Got the Drive to Make Extra Money? Rent Your Car to Strangers

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And cars are just a start. You could earn cash by renting out everything from your bathroom to your boat.

Tired of working to pay off your car while it sits parked most of the time?

Consider putting your entrepreneurial spirit in gear and driving some cash your way by renting out your car (or other idle assets) over the Internet to neighbors and strangers.

Roman Plaks told Money Talks News he’s rented out his Prius more than 30 times through RelayRides, touted as the AirBnB of cars.

You list your car with RelayRides, post some photos of it and fill in a calendar of when and where the car is available. Set your price and parameters like daily mileage limits, Plaks said. When someone comes to pick up the car, “You do a checkpoint around the vehicle and hand off your keys,” he said.

It’s not hassle-free, but Plaks says it’s worth it. “I average between $450 and $475 a month,” he said.

An owner of a 1994 Acura MDX in Dublin, California, rents out his car for $36 a day; at Washington Reagan National Airport, a 2014 BMW M5 owner gets $312 a day. Some owners offer delivery; other owners offer their cars for pickup at their homes.

RelayRides tries to ease the hassle and the concern about handing your car over to strangers by providing a $1 million insurance policy that covers your car whenever it’s being rented. RelayRides also provides roadside service when the car is rented. It keeps 25 percent of your rental fee to help pay for the reservation system, apps, insurance, roadside service and screening of renters.

After a car is returned, owners and renters rate each other, which organizers say helps keep people on both sides of the transaction honest.

Founded in San Francisco in 2009, RelayRides went national in 2012 and now boasts 800-plus models, service in 2,100 cities (but not New York City) and 300 airports.

“There are 300 million cars in the United States for 200 million drivers so there’s plenty of idle capacity of cars,” Andre Haddad, RelayRides CEO, told Bloomberg Business. “It’s actually one of the most underutilized assets that are out there.”

To get in on the action, your vehicle must be model year 2005 or newer, have fewer than 100,000 miles and have a fair market value of up to $75,000, RelayRide says. Owners of older models who signed up earlier and keep their cars in good condition are allowed to remain on rental lists.

Owners have encountered problems, but RelayRides says it provides support. In one case reported by Consumer Affairs, an Arizona man rented his Dodge Caravan to a woman who said she was taking it out of town to a church convention. After failing to return the minivan on time and later dodging the Dodge owner’s calls, she eventually came clean: She’d turned the minivan over to her son, who was caught driving on a suspended license. Police impounded the minivan, and a judge initially would not recognize peer-to-peer car rentals as legitimate. RelayRides said it covered the owner’s expenses, including paying for a rental while his car was in lockup.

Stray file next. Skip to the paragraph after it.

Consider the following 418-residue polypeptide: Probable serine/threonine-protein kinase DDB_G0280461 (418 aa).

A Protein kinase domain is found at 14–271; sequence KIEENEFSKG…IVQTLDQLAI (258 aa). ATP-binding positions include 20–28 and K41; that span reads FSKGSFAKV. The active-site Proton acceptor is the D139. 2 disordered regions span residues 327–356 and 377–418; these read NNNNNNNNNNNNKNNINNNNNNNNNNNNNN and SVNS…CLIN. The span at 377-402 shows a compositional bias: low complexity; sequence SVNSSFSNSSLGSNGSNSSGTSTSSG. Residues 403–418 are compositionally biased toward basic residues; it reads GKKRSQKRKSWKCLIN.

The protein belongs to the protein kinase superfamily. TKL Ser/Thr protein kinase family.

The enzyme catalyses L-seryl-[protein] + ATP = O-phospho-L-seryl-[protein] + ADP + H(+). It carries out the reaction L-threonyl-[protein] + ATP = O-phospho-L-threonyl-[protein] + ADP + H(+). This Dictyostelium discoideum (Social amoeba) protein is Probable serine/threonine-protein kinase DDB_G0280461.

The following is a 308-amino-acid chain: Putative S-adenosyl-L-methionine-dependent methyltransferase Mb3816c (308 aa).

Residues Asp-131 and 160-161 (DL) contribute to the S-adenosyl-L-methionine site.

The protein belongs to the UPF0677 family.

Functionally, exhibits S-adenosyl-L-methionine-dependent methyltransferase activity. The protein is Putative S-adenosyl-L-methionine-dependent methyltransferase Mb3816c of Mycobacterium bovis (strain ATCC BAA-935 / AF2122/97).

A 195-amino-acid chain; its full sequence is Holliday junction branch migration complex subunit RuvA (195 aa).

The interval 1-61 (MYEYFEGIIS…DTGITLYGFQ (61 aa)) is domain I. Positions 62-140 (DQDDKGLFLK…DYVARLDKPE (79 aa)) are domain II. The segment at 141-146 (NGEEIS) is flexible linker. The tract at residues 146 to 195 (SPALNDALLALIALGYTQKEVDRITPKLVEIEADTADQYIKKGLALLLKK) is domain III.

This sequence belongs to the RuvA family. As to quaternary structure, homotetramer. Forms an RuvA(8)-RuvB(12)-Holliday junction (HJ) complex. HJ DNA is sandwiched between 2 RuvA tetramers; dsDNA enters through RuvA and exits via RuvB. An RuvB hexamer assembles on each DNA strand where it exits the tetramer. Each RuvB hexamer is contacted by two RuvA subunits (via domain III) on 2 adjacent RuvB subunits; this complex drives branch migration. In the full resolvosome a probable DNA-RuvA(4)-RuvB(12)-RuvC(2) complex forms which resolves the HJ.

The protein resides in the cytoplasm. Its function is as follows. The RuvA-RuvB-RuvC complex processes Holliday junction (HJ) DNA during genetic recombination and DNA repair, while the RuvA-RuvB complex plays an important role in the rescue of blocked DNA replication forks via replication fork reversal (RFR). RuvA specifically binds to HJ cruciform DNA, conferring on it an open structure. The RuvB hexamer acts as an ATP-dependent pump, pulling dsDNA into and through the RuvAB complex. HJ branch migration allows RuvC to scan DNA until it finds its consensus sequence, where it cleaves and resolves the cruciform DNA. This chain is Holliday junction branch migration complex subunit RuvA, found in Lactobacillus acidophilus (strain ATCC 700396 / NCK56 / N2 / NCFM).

Trying to supplant Hertz and Avis is just one way to make money sharing what you own.

“It’s amazing to me, people are looking for ways to make money and yet there are all these idle assets that are underutilized that could mint you money,” Maynard Webb, Yahoo chairman who funded RelayRides, told Bloomberg Business.

A PricewaterhouseCoopers study said only 7 percent of Americans are providers in the sharing economy, but of them more than 1 in 3 are 45 and older; nearly 1 in 4 come from households where the income is $100,000 and up a year.

In a study by Radius Global Market Research, 88 percent of consumers agreed that sharing-economy companies provide income not otherwise available; more than 9 in 10 agreed they make it easier for consumers to get the products and services they want.

So what do people share? Among highlights compiled by Lifehackers and others:

  • Rooms, apartments and homes through apps like AirBnB, VRBO (vacation rental by owner) and Homestay.
  • Home yards for meetings, parties and wedding venues via TheHitch, Evenues and Venuelust.
  • Coveted parking spots via Spot.
  • Yards for camping via Gamping.
  • Clothes via DateMyWardrobe and StyleLend.
  • Themselves to do cleaning, chores, errands and handyman services via Taskrabbit.
  • Camera and video equipment via Cameralends.
  • Bathrooms via Airpnp, if they live near major tourist attractions or event venues.
  • Boats via Boatbound, which also provides liability and damage insurance.
  • Wi-Fi networks via Fon, which arranges trades mainly for travelers.
  • Household goods from power tools to camping gear via Loanables, RentNotBuy and Neighborgoods.

What money-making sharing ideas do you have? Share with us in comments below or on our Facebook page.

Stacy Johnson

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